Monday, 30 July 2018 14:20

Family adopted nine children with Down’s Syndrome and wouldn’t change it for anything

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A family from Derbyshire who always knew they wanted to help those in care have adopted nine children with Down’s Syndrome.

Pam and Gerald Patterson first went to social services in the 1980s and made a pact to only adopt children with the condition having volunteered with them before. So they adopted James, now 32, Alice, 28, Molly, 26 and Riley 10 – before Pam’s brother Roger Bull, 65, and wife Leigh, 61, adopted David and Timothy, now 35 and 28, and fostered Marie, four. And the latest addition to the family is six-year-old Isabel and twin three-year-olds George and Thomas, adopted by Roger’s daughter Jenny.
Pam, 60, said: ‘We knew straight away that we would only adopt children with Down’s Syndrome. ‘It was what I’d always wanted to do. Having a family full of children with the condition has made our lives so much richer. ‘It’s challenging, but it’s the route we chose to take. We chose knowing that what we’re taking on, we’re taking on forever.’ Gerald, 62, added: ‘I couldn’t have gone for any other disability. Straight away we loved them all so much.’
The family, who all live within a few miles each other in Swadlincote, say they lives have been made infinitely better for the adoptions. Pam and Gerald were childhood sweethearts and volunteered at the Gateway Club in Birmingham, which caters for children with special needs, in the 1970s. ‘At school I helped at a special school instead of doing sport, which I hated,’ Pam said. ‘It’s so rewarding. You get what you put in. They achieve because you put in the effort.’ Ex-nurse Pam said the adoption had made her life very different to those of her friends, but she wouldn’t change it for the world. ‘If we hadn’t adopted then I would have worked until retirement, it would have taken us down a totally different path,’ she said. ‘When we look at our friends who haven’t got children with special needs our lives are very different, there’s no comparison. ‘It’s what keeps us active because otherwise life would become pottering in the garden or going for a walk but now our lives are consumed with taking them here and taking them there.’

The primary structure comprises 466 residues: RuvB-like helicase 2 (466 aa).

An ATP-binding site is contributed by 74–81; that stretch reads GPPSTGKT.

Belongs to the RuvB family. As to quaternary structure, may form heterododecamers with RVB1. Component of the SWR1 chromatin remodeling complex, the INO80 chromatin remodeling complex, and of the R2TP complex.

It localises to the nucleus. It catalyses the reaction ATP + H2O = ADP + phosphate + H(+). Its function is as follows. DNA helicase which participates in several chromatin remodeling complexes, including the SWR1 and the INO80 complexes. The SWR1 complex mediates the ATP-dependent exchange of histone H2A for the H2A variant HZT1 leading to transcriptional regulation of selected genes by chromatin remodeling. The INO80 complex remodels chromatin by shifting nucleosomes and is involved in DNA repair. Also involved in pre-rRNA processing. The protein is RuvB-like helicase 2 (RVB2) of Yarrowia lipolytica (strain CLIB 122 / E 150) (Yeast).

When Riley was first adopted he was oxygen-dependent, had heart problems and was on a lot of drugs – but his progress has been nothing short of miraculous. His heart has been repaired and he’s expected to live well past his teens. Pam added: ‘Emma and Chris don’t know any different, they don’t see James, Alice, Molly and Riley any differently. ‘I am pretty sure that as far as they are concerned they have only made their lives richer.’ And former police officer Gerald says: ‘They’re just people – they enjoy the same things as you and I. ‘It’s given us a completely new lease of life, we do things now that we’d never have done.’